And I said, oh, good morning, you know, glad little joy. But when I looked at Mason's face, there was not a joyful moment for Mason. And Mason went from zero to 100 and started yelling. Mason lost it. And everybody in this room stopped their talking and all eyes turned to Mason. And my reflex in that moment, Mason was upset about a video we played the previous day about a family suffering for their faith. It was a beautiful video, powerful testimony, but this really touched something for Mason.

So I tried to explain why this video, you know, why we play this video. And my words were making this worse. Mason only got louder and stepped it up even more. Then finally I recognized, oh, words aren't going to fix this one. So I did the universal timeout. I just put my hands up. I said, timeout. I said, Mason, let's just pause and take a breath. And I saw Mason was about to walk away. I said, please don't walk away. Let's just pause and take a breather. Mason stopped yelling and stood there. And I took some deep breaths and I looked at the attendees I was talking with at my table. Everybody's like deer in headlights watching, you know, what's happening here. Nobody's talking.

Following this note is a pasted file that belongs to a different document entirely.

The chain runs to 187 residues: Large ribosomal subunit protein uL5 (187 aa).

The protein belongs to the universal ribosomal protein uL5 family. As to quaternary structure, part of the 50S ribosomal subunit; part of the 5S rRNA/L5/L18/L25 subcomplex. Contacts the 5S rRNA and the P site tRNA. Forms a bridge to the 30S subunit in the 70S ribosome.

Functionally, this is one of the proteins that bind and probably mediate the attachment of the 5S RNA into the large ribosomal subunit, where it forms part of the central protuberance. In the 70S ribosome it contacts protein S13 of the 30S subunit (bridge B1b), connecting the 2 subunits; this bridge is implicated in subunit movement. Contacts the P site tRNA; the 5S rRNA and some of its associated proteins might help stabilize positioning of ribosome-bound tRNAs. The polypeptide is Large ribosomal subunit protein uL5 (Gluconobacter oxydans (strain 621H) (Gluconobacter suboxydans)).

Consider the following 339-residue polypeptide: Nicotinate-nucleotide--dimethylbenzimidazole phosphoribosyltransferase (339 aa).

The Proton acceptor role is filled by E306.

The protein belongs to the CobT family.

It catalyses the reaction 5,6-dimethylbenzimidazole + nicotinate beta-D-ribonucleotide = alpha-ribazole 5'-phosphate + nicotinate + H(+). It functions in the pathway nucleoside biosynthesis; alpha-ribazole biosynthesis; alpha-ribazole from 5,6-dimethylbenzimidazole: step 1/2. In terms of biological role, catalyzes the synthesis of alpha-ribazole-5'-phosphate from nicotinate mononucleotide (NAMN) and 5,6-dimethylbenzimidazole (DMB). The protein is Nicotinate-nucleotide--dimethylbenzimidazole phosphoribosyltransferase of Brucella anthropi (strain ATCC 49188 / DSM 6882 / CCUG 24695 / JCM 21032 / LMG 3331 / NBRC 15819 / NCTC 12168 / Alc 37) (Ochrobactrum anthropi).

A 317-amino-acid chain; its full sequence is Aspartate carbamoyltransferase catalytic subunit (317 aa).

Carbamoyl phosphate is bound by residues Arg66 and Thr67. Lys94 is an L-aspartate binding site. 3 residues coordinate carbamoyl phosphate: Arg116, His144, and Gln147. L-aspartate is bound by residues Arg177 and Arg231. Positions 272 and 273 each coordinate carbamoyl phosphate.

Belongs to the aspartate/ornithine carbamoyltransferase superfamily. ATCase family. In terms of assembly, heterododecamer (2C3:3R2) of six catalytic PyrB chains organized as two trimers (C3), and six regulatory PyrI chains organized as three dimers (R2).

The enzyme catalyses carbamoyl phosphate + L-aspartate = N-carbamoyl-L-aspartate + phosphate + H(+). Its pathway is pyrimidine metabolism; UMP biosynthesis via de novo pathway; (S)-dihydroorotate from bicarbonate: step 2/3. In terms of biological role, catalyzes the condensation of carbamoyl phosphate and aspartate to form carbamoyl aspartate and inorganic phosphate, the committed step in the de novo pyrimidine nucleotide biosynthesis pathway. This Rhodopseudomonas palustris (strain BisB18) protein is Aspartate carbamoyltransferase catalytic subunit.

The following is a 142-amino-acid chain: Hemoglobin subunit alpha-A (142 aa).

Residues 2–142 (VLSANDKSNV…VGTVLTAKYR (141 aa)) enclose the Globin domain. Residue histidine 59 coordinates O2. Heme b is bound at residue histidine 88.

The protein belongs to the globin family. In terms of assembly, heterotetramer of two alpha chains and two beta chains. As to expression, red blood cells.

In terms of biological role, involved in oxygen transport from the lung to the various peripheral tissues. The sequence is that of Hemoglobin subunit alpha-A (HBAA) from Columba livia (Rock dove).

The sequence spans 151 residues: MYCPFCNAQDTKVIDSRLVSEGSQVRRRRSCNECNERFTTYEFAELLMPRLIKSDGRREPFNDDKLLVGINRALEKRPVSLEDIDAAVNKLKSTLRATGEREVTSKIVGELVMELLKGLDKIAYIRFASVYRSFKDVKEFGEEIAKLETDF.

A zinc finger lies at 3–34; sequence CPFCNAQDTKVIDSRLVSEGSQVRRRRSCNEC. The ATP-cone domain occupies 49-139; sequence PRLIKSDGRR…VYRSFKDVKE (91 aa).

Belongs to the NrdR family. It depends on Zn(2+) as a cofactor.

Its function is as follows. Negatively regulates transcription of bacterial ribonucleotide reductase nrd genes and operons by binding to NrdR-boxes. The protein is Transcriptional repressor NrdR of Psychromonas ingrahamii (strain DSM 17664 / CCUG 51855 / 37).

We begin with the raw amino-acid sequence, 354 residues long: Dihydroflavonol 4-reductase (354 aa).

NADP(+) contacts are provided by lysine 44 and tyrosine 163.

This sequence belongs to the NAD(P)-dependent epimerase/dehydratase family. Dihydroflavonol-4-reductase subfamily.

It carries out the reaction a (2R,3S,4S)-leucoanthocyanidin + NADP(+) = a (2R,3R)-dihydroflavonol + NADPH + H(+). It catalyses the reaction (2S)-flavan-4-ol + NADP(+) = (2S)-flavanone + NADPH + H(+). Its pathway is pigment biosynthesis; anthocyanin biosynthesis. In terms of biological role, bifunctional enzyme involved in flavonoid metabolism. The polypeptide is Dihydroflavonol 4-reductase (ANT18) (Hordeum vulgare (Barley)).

So it's probably a 20 second pause, but it felt like it was a long time. And then in a low voice, I said, Mason, I'm so sorry this happened to you. I'm so sorry this video upset you. Had I known this video was going to upset you, I wouldn't have played it or I would have warned you. But I'm so sorry this happened.

I can see this really upset you. And within about probably a 60 second conversation, Mason, a smile returned to Mason's face. Mason nodded and said, thank you and walked away. That was it.

That was it. Chris, you know, it makes so much sense. And again, we are created in God's image. We're created for relationship. That's right out of scripture as well.